December 31, 2009 at 6:02 pm #1563
I posted this to another forum but will post it here also to liven this forum up.
I picked up this two tube radio in a lot that I purchased and finally got it onto the bench for an examination. I think it is a homebrew but the construction is far better than most homebrews. Could it be a kit or an early manufactured radio. There is no name on it. The cabinet is very well built with latches and engraved lines on the bakelite. The cabinet has a radio licence on it for 1933, very late for a radio of this style to be operated in Montreal.
The parts are well laid out well assembled. For instance the wood chassis has the ends finished with a wood strips perpendicular to the base to hide the end grain.
These coils slide on brass rails.
These coils move on a brass gear.
Does anyone recognize the design?
Ed.December 31, 2009 at 6:16 pm #1564Gerry O’HaraKeymaster
I have no idea Ed, but it is a nice design. Are there any manufacturers names on any of the components? Have you had it working?January 1, 2010 at 12:50 am #1565
Gerry O’Hara wrote:
I have no idea Ed, but it is a nice design. Are there any manufacturers names on any of the components? Have you had it working?
I will power it up in the next couple days. The only worry may be a leaky phone condenser by Signal depending on its construction. Other parts are tube sockets by King, audio interstage by Amertran, rheostat by Klosner, Fil-Ko-Stat by DX Instruments and knobs by Accuratune. No markings on the variable caps.
It is probably a homebrew. The parts used are high quality, for instance the variable grid leak is mounted on a stamped brass bracket that is held in place by one of the connecting grid thumbnut on the tube base.
The surprise is the Eveready "C" battery. Handwritten on it is "cash, 36 cents, 16-3-1932" For fun I put a digital meter on it. The 4.5 volt section measures 4.2 volts and the 3 volt section 2.9 volts.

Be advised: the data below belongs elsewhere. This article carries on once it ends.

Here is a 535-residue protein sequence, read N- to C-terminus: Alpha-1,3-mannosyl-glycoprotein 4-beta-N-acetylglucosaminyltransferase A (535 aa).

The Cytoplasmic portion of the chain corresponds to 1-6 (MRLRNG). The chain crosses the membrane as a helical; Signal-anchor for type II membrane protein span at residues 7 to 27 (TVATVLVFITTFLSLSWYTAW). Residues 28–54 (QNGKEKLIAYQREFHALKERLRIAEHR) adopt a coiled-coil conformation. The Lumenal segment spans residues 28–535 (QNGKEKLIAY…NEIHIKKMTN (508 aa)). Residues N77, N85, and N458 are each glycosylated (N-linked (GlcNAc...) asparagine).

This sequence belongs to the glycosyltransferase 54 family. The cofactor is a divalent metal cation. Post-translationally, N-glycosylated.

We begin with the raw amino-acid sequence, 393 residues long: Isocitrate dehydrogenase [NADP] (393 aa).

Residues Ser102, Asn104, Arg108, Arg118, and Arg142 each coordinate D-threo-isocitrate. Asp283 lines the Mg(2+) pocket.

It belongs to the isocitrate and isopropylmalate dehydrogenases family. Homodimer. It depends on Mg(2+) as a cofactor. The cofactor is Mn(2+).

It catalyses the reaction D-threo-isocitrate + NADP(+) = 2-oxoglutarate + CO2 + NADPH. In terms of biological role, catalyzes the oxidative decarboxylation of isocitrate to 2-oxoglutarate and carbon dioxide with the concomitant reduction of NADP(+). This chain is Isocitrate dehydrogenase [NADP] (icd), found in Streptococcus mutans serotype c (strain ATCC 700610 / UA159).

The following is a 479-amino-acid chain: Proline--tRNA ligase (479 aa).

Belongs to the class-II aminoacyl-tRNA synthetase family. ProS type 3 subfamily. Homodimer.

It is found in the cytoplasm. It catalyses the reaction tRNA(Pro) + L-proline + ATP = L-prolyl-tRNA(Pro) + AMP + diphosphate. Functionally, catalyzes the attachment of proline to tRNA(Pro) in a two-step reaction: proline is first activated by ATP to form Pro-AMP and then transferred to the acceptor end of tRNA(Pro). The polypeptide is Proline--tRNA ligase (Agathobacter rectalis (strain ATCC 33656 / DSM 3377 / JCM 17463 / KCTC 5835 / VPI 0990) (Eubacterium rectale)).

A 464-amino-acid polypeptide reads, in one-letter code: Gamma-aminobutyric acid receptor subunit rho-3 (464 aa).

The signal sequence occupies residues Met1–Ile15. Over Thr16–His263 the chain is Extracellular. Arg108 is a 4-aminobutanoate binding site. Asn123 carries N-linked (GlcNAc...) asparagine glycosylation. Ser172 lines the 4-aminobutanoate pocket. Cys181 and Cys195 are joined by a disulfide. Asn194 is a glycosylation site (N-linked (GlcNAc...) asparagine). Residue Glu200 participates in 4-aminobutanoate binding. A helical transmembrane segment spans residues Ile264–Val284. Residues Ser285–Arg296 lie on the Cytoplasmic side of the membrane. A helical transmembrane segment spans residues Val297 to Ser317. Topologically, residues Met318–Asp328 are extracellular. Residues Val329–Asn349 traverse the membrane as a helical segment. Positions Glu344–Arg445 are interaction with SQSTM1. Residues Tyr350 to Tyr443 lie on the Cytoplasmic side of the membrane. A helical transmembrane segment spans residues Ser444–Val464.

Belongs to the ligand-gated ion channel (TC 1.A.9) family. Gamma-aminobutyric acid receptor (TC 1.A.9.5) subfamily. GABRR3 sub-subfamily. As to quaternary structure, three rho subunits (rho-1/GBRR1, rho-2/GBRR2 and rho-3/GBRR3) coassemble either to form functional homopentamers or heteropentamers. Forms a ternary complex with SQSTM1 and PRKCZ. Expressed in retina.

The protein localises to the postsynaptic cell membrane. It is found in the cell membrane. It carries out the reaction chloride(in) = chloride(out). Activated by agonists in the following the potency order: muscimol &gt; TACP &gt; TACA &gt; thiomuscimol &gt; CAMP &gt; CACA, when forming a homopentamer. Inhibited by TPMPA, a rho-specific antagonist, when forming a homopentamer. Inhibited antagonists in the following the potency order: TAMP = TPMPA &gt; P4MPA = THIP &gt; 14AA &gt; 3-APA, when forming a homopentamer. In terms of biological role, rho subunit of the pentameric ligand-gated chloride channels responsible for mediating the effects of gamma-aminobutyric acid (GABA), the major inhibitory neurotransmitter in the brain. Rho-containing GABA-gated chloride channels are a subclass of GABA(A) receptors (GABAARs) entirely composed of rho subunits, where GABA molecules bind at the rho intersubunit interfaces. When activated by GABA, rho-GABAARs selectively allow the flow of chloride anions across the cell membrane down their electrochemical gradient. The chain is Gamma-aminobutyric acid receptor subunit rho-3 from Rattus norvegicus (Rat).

I will post further when I fire it up.
Ed.January 1, 2010 at 7:48 pm #1572
Gerry O’Hara wrote:
Have you had it working?
It is powered up and playing very well as found and using the 77 year old "C" battery. It is driving a speaker with good volume from only two 01A’s. It receives many US and Canadian stations and its performance makes many of my 20’s radios look poor.
I have the front panel, tuning caps and coils and the audios only from a Grimes Inverse Duplex. This radio is getting up my interest in homebrewing the rest of the Grimes.
Ed.January 2, 2010 at 2:02 pm #1573radionutForum Participant
That is a nice looking piece Ed would love to hear it working. I live in Kingston and don’t get many stations here.
Bruce RuttanJanuary 5, 2010 at 3:48 pm #1574
I live in Kingston and don’t get many stations here.
I don’t get a lot of AM here neither unless the radio is a good performer. The one I usually listen to from Peteterborough went FM with a weak signal. I have built a few part 15 AM transmitters to use with the older radios as it allows a very short antenna, just a few feet behind the radios to get its signal. TV satellite music stations provide a good choice of music to broadcast.
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